The Rickrolling Christian
IF YOU TAKE OFFENSE DO NOT COMMENT. SOMETHING TO THINK ABOUT:
An atheist was giving a lecture earlier this year at a local college. It was a fairly standard speech about why he was an atheist, and the audience was unexpectedly large — several people arrived to find standing room only. The atheist began with a joke about how they must be in the wrong room, as he wouldn’t have thought he could draw such a large crowd. Turns out he was right.
A few minutes into the speech, quite suddenly, the opening of “Never Gonna Give You Up” started playing from a portable stereo somewhere in the room, and a guy jumped onto the stage and started singing. The atheist was being Rickrolled.
The crowd loved it — not just because it was entertaining, but also because a great many of them were Christians — it was later discovered that they had been tipped off in advance that this would happen, and they came just to see it. Hence the large crowd.
Also, the Rickroller, instead of lip-synching the song, as is customary in a live Rickrolling (most of the humor of a Rickrolling comes from the fact that such a deep, resonant voice can come from such a scrawny little redhead like Rick Astley), sung the song himself to a karaoke version. This was so that he could add his own Christian spin to the lyrics:
God just wants to tell you how he’s feeling
Let Jesus make you understand
He’s never gonna give you up
He’s never gonna let you down
The atheist, who was an older man with a serious face, took this in stride — he smiled and even started clapping along halfway through. Then, when the song was done, he quickly took the Christian by the arm and asked him to stay for a moment. He agreed, largely so that he could stand next to the podium and shout, “Jesus lives!”
When the audience was finished applauding and cheering, the atheist said:
You know, one of the questions I get asked a lot is, am I mostly interested in the truth? Or am I mostly interested in defending my position at all costs? And the answer is, you can decide for yourself by looking at my behavior.
For instance, I’m an atheist, which obviously means I have reasons to believe that atheism is true and Christianity is false. Now, if I’m interested in what’s true, then what I do is, I go to a Christian’s event, and I sit down and I listen to him tell me reasons to believe that Christianity is true and atheism is false. That way, I’ll at least have both sides of the story, and I can make an informed decision.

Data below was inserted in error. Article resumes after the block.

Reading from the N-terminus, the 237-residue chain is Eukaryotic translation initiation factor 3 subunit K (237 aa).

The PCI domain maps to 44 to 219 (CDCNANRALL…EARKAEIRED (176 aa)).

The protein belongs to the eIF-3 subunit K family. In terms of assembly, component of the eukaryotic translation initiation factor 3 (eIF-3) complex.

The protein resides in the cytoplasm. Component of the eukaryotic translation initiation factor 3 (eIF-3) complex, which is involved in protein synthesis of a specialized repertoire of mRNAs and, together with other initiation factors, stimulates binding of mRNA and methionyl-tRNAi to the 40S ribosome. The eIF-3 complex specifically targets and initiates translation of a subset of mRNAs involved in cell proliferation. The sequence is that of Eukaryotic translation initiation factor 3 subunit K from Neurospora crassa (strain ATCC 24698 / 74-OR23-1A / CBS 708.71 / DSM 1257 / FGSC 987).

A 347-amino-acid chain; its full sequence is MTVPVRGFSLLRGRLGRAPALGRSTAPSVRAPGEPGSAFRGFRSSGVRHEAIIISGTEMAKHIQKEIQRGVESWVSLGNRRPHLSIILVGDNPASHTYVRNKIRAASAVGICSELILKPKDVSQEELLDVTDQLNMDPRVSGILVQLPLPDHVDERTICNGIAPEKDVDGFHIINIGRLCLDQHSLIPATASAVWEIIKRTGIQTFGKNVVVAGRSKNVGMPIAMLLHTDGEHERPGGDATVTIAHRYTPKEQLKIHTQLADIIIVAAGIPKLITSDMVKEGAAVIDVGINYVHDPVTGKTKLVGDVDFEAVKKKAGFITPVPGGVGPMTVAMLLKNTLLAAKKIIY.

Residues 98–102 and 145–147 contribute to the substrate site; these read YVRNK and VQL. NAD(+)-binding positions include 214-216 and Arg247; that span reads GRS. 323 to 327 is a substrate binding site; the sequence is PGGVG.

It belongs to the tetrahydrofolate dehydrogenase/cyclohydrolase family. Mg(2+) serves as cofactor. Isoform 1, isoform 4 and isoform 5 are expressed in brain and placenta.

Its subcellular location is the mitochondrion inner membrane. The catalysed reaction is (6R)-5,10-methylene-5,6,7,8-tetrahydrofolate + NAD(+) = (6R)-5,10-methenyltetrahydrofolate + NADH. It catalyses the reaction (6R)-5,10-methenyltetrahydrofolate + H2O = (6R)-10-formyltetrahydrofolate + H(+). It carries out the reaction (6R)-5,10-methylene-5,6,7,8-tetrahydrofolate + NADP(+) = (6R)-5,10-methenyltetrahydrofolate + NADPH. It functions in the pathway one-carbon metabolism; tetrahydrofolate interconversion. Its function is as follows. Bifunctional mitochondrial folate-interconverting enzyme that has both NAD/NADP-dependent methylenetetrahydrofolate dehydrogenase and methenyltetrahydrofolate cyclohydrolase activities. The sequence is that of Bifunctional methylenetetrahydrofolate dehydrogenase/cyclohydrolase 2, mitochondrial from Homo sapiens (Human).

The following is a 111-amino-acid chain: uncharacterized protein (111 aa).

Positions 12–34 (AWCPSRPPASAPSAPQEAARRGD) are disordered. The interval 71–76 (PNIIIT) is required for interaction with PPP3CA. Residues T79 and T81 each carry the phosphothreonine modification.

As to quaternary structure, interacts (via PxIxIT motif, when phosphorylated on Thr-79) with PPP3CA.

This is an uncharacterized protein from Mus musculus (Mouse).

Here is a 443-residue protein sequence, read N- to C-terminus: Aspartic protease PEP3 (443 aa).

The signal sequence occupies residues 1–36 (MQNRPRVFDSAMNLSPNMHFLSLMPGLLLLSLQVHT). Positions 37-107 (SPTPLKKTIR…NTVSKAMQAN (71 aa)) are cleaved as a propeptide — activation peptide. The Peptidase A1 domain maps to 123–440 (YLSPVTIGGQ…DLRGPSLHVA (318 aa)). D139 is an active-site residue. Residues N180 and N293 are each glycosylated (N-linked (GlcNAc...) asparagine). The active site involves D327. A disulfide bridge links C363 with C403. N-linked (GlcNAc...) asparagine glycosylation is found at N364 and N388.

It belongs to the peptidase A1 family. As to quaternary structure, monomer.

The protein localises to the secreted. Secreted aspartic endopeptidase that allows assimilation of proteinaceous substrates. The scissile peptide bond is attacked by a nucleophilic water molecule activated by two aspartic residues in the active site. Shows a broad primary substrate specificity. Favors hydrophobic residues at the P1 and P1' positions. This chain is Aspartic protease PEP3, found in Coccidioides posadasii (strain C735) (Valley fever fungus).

On the other hand, if I’m only interested in defending my position and beating the other guy, come hell or high water, truth be damned . . . then what I do is, I go to the Christian’s event and I Rickroll him.
The atheist-friendly part of the audience laughed and clapped appreciatively. The Christians, including the Rickroller, were dead silent. The atheist smiled at the Rickroller and continued,
Now, the bad news is, we’ve just found out what side of the fence this fellow falls on. We know what interests him the most, and it’s not truth. But here’s the good news: he can change his mind. Because I’m going to invite him now to stick around and to listen to my own reasons for being an atheist. He may or may not have heard them before, he may or may not buy them, but at least he’ll be more confident that he’s making an informed decision either way.
If he now decides that he’s interested in the truth, then that’s what he’ll do. He’ll stick around and get the other side of the story. But if he’s still interested only in disrupting this event, in putting one over on the atheist, then he’s about to suddenly realize that he has a dentist’s appointment or something.
So, he concluded, turning to the Rickroller, what do you say? Would you like to stick around?
The Rickroller agreed to stay. So did most of the Christians, although some of them left. And for the next two and a half hours, which was well over the time they had booked the room for, they listened to what the atheist had to say. They asked him questions. They argued with him. They asked more questions. They listened some more.
At the end of the event, the atheist left his email address, and kept in touch with many of the Christians. As of this writing, nine of the Christians who were at that event have emailed the atheist to announce that they had deconverted from Christianity . . . including the Rickroller.
Since writing this post CrackHacky may have helped people, but has not within the last 4 days. CrackHacky is a verified member, has been around for 5 years, 11 months and has 116 posts and 4,083 replies to their name.
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